NASA has successfully launched its first spacecraft dedicated to studying atmospheric carbon dioxide.
The Orbiting Carbon Observatory-2 (OCO-2) soon will begin a minimum two-year mission to locate Earth's sources of and storage places for atmospheric CO2, the leading human-produced greenhouse gas responsible for climate change and a critical component of the planet's carbon cycle.
OCO-2 will take its studies of CO2 and the global carbon cycle to new heights, so to speak. The mission will produce the most detailed picture to date of natural sources of carbon dioxide, as well as their "sinks" — places on Earth's surface where CO2 is removed from the atmosphere. The observatory will study how these sources and sinks are distributed around the globe and how they change over time.
"Climate change is the challenge of our generation," said NASA Administrator Charles Bolden. "With OCO-2 and our existing fleet of satellites, NASA is uniquely qualified to take on the challenge of documenting and understanding these changes, predicting the ramifications, and sharing information about these changes for the benefit of society."
NASA hopes that OCO-2 will produce precise measurements of atmospheric carbon dioxide concentrations near Earth's surface, laying the foundation for informed policy decisions on how to adapt to and reduce future climate change.
Carbon dioxide sinks are at the heart of a longstanding scientific puzzle that has made it difficult for scientists to accurately predict how CO2 levels will change in the future and how those changing concentrations will affect Earth's climate.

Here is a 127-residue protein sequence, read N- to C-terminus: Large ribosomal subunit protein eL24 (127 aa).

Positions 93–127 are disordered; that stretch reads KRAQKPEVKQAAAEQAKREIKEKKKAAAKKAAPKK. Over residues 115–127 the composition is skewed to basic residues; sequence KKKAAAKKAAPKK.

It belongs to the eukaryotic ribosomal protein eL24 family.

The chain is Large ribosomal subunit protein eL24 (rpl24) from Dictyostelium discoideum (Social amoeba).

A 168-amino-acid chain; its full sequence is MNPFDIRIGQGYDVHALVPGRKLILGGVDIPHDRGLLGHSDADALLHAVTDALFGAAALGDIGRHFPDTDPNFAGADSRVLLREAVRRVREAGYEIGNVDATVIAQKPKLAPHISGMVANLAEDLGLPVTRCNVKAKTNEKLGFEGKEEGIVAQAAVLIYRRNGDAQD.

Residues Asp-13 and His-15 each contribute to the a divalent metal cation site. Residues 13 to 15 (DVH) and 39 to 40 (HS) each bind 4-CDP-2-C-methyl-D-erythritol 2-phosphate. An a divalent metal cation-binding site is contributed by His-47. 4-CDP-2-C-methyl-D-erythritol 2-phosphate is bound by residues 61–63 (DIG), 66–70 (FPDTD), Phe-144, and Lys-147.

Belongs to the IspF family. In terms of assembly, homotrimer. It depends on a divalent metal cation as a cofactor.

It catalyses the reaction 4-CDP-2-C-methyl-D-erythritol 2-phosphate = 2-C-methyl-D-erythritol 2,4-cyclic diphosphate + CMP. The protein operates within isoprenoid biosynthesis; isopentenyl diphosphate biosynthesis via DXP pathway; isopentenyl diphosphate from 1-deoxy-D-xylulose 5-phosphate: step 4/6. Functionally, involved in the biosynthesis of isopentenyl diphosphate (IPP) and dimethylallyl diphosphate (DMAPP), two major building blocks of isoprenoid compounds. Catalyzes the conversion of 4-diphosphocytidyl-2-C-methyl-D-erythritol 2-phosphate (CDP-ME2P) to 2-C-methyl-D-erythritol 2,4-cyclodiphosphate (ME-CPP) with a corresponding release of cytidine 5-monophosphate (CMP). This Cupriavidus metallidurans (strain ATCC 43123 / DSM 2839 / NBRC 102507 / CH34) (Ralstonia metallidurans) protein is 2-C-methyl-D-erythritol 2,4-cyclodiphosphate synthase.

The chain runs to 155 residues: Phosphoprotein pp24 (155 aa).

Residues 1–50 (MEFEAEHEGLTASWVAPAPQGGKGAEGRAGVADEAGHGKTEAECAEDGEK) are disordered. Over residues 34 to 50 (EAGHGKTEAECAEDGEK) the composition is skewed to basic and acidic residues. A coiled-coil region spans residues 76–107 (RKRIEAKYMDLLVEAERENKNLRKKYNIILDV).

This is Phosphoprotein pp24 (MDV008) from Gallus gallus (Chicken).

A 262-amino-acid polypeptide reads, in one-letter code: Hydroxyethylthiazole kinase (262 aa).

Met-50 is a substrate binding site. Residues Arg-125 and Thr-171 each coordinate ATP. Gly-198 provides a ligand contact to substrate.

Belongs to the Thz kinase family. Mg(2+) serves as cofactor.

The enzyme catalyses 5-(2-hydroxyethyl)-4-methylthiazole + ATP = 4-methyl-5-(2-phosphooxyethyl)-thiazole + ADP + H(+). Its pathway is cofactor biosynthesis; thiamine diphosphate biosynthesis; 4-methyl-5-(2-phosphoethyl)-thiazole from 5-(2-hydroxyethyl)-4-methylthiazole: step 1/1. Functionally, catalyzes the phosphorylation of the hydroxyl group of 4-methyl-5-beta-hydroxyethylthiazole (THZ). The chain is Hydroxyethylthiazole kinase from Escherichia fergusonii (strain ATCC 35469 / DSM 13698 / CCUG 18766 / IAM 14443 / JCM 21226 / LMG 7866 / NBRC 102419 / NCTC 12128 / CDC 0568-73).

Precise measurements of the concentration of atmospheric CO2 are needed because background levels vary by less than two percent on regional to continental scales. Typical changes can be as small as one-third of one percent. OCO-2 measurements are designed to measure these small changes clearly.
OCO-2 is the second of five NASA Earth science missions scheduled to launch into space this year — the most new Earth-observing mission launches in one year in more than a decade. NASA monitors Earth's vital signs from land, air and space with a fleet of satellites and ambitious airborne and ground-based observation campaigns. NASA develops new ways to observe and study Earth's interconnected natural systems with long-term data records and computer analysis tools to better see how our planet is changing. The agency shares this unique knowledge with the global community and works with institutions in the United States and around the world that contribute to understanding and protecting our home planet.
Last fall, a group of the world’s leading scientists forming the Intergovernmental Panel on Climate Change (IPCC) said they are now 95 percent confident that human influence is the dominant cause of global warming. As a result of past, present and expected future emissions of carbon dioxide, the effects of climate change will persist for many centuries even if carbon dioxide emissions stop, IPPC says. However, the scientists say it is not too late to take action.